Policy advocates meet to discuss important local issues
|Jim Goodwin of the WRDC looks over the issue detail charts from session one.|
Thursday was a day for people from around the eastern and southeastern Utah region to gather their thoughts on the problems that concern the area and put those ideas to the paper.
It all happened at a meeting of the Western Rural Policy Advocates rural policy forum held on the College of Eastern Utah campus.
All in all, 55 people attended the forum to voice their minds on what it will take to make eastern Utah the best it can be.
The forum was sponsored by the Western Rural Development Center from Utah State University, the Center for Rural Affairs based in Lyons, Neb. and the Rural Community Assistance Corporation from Oregon.
The WRDC will be holding a number of such meetings around Utah over the next few months. The idea of the forums is to gather ideas on what issues are important to rural society and economies.
"What we are looking for from you, are two or three main ideas that are the most important," said Jim Goodwin of the WRDC as he addressed the gathered group. "There are many, many issues out there, and if we try to present them all at the state legislative level the will not be addressed properly. We need specifics."
|Kim Leval addresses the group with a national perspective.|
When all the meetings in the state are concluded, then the WRDC will be having a "Summit" to review all the different ideas that have been gathered and pick two to three that will have voice with lawmakers.
"They may all be good ideas," said Goodwin. "But we need a few that can be specifically addressed. We need a unified voice on three tor four issues."
The program began with introductions and then a panel discussion involving local state legislative representative Brad King, San Juan county clerk/auditor, Norman Johnson, Kim Leval from the Center for Rural Affairs, Chris Marko and Dave Conine from the Rural Community Assistance Corporation.
"Rural solutions will never come from Salt Lake," King told the gathering. "They must come from us. Take Highway 6 for example. It is always the second most important project on most legislators mind, with the first being something of importance in their area. We are the ones that must come up with the answers."
Johnson said that he saw transportation, communication infrastructure and natural resources as being the most important issues of our time in the region.
"Let me give you an example," he said. "When they had the Red Bull air races in San Juan county this spring, the participants found out that cell phone service was spotty in the area. They had a temporary cellular tower erected so that they could communicate. They saw the problem and corrected it. It can be done."
Leval, who is an expert on rural political action told the group that issues from rural areas need to be framed in positive terms when talking with elected officials.
"When you have an issue you want to get across, put it in a way that you are for something, not against something else," she said. "We also need to measure our progress by the small successes we have along the way and not by the final goal."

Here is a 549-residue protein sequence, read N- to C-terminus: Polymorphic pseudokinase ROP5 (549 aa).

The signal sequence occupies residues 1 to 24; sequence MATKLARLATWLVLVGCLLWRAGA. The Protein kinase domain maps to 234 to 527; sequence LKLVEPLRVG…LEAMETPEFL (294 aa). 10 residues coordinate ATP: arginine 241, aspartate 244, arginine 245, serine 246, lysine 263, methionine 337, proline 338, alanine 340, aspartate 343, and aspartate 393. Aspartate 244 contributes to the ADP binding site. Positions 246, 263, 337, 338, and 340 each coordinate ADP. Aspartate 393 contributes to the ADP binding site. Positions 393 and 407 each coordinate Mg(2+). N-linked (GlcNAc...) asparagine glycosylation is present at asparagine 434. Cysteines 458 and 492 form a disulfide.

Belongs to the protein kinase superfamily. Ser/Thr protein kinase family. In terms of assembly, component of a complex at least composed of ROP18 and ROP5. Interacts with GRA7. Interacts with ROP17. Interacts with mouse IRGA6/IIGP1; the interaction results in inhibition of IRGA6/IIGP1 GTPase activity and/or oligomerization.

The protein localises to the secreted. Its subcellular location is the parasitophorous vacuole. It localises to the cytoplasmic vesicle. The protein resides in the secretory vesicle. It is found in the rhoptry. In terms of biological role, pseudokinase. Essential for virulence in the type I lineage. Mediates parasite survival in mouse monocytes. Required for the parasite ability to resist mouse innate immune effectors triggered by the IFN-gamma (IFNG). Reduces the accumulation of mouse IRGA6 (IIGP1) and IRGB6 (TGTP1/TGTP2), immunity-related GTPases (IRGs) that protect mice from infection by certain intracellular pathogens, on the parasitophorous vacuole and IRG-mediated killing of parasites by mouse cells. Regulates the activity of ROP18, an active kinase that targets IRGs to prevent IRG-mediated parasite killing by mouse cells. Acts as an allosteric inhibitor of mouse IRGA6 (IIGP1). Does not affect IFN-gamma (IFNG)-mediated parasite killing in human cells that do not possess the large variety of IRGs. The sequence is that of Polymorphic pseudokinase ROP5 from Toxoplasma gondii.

|The groups meet to hammer out issues and how to get solutions to problems confronting the area.|
Oregon has been successful with the type of program that is being organized in Utah, pointed out Marko.
"First of all you need the state legislators to participate in these kinds of forums and people need to follow up and build those relationships," he stated. "This past year three of the five policy issue we had gathered from around the state moved ahead this year because of our concentration and the solid support of rural people. And when we do this type of thing we need to ask ourselves "How real are these issues at the local level?"
Once the panel was over, the group broke into study groups to come up with issues that they thought were important. People in the room were asked to sit and work with people who they didn't know well or had not worked with in a long time. Each group had a leader and the scribe who wrote the ideas down on poster paper. When the first session ended all the ideas and issues were placed on the walls around the room and the leaders were asked to explain their groups concepts.
Amazingly enough the tone of the groups were similar with infrastructure (communications, electrical and other services), education, transportation and economic development being the main topics on all the posters in one way or another.
But the topics were still very broad and second session was used to take each of the major topics and then have another group of people work on concepts of how to affect those issues in future dealings with state and federal elected officials. In other words the groups were to come up with a road map of how to get from point A to point B in terms of solving problems.
The day ended a success with the beginning concepts being defined more closely and good ideas to affect them coming from the assembled minds.
In the end concepts about infrastructure, education and transportation won the day and those ideas will be forwarded to the summit when it occurs.